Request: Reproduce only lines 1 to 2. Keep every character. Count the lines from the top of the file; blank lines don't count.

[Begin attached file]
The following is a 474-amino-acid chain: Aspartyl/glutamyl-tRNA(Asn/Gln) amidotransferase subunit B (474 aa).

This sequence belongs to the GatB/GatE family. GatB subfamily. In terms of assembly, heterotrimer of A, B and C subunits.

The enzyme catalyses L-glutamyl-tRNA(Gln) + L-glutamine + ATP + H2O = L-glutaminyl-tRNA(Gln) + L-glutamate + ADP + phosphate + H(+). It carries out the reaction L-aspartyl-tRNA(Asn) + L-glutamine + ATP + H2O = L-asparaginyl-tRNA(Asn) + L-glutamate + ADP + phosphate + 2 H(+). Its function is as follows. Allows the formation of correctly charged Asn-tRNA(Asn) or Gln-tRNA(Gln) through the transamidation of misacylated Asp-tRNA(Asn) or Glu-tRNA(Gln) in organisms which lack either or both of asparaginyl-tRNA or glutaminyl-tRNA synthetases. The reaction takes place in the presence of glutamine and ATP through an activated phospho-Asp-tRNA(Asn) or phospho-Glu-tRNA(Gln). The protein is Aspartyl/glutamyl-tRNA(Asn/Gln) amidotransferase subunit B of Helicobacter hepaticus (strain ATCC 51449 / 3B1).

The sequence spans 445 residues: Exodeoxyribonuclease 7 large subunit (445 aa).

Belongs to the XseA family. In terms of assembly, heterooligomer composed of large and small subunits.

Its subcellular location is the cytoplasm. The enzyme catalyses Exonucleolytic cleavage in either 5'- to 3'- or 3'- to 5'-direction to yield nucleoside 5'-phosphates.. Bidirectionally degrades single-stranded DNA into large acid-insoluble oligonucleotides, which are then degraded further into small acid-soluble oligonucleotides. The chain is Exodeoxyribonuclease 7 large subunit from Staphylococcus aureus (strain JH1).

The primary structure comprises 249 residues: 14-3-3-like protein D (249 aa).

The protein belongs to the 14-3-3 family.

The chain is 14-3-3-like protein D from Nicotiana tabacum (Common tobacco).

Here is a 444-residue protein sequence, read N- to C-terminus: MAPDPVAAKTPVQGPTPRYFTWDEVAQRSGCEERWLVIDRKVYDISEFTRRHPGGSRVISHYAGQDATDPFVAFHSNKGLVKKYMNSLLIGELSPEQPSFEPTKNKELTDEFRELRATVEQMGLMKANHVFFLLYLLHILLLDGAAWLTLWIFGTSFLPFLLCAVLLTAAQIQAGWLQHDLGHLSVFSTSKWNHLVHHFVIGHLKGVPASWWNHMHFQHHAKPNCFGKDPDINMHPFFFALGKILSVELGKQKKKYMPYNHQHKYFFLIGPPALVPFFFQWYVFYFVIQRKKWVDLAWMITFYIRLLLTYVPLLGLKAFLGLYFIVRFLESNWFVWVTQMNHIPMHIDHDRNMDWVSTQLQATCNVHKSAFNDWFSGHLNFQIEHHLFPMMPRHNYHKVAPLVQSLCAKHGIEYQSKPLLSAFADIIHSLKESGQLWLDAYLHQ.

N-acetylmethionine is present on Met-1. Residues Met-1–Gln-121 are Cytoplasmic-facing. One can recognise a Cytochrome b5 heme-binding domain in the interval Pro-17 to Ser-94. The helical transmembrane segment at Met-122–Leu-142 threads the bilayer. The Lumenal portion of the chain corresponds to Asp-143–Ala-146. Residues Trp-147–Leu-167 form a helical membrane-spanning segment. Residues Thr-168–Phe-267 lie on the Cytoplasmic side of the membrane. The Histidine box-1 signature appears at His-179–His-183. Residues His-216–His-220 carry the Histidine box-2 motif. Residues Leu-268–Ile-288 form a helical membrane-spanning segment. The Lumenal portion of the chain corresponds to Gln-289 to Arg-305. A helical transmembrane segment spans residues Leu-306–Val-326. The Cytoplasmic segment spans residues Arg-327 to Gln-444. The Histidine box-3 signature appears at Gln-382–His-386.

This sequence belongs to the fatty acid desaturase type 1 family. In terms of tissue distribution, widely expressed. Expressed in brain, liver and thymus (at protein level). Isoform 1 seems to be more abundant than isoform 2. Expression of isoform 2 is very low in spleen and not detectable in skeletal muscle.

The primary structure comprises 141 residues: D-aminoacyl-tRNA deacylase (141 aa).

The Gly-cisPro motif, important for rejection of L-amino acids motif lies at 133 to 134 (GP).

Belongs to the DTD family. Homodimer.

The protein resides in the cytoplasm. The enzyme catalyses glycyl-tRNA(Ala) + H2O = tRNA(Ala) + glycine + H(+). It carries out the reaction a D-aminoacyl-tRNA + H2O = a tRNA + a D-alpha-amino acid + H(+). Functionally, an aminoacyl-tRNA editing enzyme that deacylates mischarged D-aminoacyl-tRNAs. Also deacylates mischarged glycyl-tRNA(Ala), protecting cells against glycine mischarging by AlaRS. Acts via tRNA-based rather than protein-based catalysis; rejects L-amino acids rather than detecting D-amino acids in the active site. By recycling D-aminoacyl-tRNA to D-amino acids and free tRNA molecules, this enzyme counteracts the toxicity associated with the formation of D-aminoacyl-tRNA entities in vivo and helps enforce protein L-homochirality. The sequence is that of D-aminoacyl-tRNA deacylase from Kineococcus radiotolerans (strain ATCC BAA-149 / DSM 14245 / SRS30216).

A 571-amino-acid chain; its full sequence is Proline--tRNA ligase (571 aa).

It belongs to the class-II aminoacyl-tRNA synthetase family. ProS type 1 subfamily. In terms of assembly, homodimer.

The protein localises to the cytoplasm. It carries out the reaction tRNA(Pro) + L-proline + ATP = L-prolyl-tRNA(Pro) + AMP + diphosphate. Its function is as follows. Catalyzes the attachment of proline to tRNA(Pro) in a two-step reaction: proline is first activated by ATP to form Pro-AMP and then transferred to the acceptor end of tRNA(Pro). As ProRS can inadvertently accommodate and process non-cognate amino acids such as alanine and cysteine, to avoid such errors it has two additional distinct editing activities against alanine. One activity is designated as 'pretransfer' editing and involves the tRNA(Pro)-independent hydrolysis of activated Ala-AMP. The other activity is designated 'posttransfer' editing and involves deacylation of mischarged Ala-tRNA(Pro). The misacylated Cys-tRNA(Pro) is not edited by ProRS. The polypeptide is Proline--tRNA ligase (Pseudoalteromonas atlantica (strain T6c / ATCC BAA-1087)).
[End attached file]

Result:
The following is a 474-amino-acid chain: Aspartyl/glutamyl-tRNA(Asn/Gln) amidotransferase subunit B (474 aa).

This sequence belongs to the GatB/GatE family. GatB subfamily. In terms of assembly, heterotrimer of A, B and C subunits.